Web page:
6 critical skills to transition from Controller to CFO
A finance controller typically has a background in accounting and financial analysis. As such, they are well-equipped to handle the financial reporting and analysis functions of a company.
To become a CFO, however, one would likely need additional experience within corporate strategy and management. A CFO is ultimately responsible for all aspects of a company's financial health, including strategic planning, budgeting and forecasting, risk management, and investor relations.
A recent study by Gartner showed that only 33% of Financial controllers tend to become CFO's. Which means two-thirds of the CFO jobs went to non-controller candidates, so there is plenty of opportunity for those who prepare to compete.”
To successfully transition from a finance controller to CFO, you must possess six critical skills. These skills are essential for overseeing all financial operations and ensuring that the company meets its financial goals. While not an exhaustive list, mastering these abilities will give you a strong foundation for furthering your career in finance.
Controller to CFO
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1. Evolve your leadership style
Move from a command-and-control style of leadership toward a collaborative and open manner. Successful CFOs lead with an “open style that persuades others to buy into a solution and to work as a team to implement it.”
in contrast, controllers “show themselves as methodical and analytical, focusing on quality and accuracy.”
2. Learn from others.
Rely less on your technical expertise and embrace and draw on the strengths of others. Controllers become “task-focused leaders when under pressure. They communicate clearly and matter-of-factly, issue concise directions, delegate responsibilities, and emphasize policy adherence.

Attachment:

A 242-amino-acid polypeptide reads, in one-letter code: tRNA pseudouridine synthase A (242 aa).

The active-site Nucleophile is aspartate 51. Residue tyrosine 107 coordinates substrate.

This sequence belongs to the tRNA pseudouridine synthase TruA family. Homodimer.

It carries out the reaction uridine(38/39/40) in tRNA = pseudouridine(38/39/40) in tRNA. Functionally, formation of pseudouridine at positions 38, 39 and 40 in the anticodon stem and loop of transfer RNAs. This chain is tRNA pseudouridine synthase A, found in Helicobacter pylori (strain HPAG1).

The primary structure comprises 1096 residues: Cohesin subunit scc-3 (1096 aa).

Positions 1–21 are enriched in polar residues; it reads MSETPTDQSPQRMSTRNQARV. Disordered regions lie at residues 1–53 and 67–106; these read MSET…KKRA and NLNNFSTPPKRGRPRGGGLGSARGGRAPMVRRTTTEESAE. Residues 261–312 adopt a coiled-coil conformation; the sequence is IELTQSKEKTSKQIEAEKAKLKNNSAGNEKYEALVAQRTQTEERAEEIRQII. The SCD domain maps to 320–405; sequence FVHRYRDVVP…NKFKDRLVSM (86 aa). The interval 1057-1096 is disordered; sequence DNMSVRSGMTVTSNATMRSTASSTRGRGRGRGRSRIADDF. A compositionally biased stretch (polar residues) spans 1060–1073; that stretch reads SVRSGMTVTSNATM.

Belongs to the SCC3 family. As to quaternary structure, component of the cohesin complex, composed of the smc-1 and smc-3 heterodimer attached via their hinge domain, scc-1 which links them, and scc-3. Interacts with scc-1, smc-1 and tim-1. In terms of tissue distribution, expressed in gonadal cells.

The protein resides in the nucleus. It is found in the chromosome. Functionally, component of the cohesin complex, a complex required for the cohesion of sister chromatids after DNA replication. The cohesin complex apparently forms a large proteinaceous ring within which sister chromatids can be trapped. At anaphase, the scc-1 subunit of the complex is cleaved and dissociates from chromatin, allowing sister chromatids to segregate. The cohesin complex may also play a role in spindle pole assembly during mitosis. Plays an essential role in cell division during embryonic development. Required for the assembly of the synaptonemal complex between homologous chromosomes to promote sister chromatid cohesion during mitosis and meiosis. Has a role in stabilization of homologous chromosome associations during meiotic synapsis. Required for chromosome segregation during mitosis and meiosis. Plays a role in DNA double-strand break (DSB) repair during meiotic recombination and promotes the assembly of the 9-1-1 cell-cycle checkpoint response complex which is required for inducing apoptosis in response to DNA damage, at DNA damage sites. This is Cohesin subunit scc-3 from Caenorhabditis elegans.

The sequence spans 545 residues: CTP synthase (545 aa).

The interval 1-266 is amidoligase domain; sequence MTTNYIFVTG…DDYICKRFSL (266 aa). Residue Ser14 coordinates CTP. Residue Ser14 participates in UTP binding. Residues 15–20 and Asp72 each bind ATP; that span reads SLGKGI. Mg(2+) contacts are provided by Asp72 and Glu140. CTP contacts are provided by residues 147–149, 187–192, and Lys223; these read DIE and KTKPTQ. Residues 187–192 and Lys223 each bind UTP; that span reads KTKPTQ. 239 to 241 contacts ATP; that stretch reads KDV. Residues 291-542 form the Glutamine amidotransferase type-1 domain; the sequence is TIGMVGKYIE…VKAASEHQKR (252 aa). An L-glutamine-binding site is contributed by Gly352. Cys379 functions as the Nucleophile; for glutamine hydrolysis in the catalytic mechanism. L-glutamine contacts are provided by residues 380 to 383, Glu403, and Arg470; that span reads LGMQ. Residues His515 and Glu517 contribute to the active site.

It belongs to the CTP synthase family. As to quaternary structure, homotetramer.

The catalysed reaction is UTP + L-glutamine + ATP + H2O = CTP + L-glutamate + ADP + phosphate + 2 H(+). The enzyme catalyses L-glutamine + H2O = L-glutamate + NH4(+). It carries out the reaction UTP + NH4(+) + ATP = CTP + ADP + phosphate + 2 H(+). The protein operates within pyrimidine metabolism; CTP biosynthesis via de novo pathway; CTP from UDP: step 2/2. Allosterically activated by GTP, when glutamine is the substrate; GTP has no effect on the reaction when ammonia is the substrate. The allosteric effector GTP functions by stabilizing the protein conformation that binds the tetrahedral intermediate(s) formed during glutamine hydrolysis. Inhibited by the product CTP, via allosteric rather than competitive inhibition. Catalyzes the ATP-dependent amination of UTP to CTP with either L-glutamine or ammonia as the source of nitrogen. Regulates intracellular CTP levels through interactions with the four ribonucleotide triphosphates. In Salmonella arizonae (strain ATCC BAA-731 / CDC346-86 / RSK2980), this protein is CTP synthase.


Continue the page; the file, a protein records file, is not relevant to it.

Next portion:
Obtaining buy-in and motivating the team are not usually high on the controller’s list.” in contrast, CFOs under pressure have a “fluid leadership style that manages toward swifter action through alternative solutions in concert with others.
3. Become situationally aware.
Keep your eyes open for situations that allow you to work collaboratively to solve problems. Controllers must be “attuned to professional situations that lend themselves to interactive leadership styles.”
4. Focus on people
Replace some of your emphasis on monitoring day-to-day minutiae with more attention to relationships and team-building.
Controllers need to “involve stakeholders in identifying the issues and finding solutions when problems are not well defined. This develops and exhibits competencies emphasizing getting things done through others and building teamwork.”
5. Improve creative thinking.
Try to combine innovation with solid execution and resist the tendency to change direction quickly as the environment shifts.
Controllers tend to “adjust quickly to changing situations, a flexible style that better suits the environment of a controller.”
In contrast, a CFO “takes the time to play with different solutions. This allows them to explore options in the context of the larger issues and to consider input from multiple stakeholders.”
6. Data analysis.
Controllers must be able to understand and process large amounts of data. This skill set enables you to extract useful information from data, identify problems, and provide business solutions.
While a CFO will rely on others to process large amounts of data, the experience you gain as a controller in this area will help you understand the underlying factors of data from a more big-picture perspective.” If data analytics is not your suite, you can take a certification course from AICPA and get skilled.
Getting the Promotion
Controllers will find themselves in a favourable position to become CFOs. But success will depend on their ability to evolve into leaders who rely less on technical skills and more on their abilities to motivate and engage those who work for them. Fortunately, leadership is a skill that can be learned by those who are willing to put in the effort.”
All the above skill sets will help controllers succeed in any role. They do not have to take on a new positions to leverage their skills.
The key to successfully applying them to a C-level position is to step back and translate them into a big-picture, strategic perspective.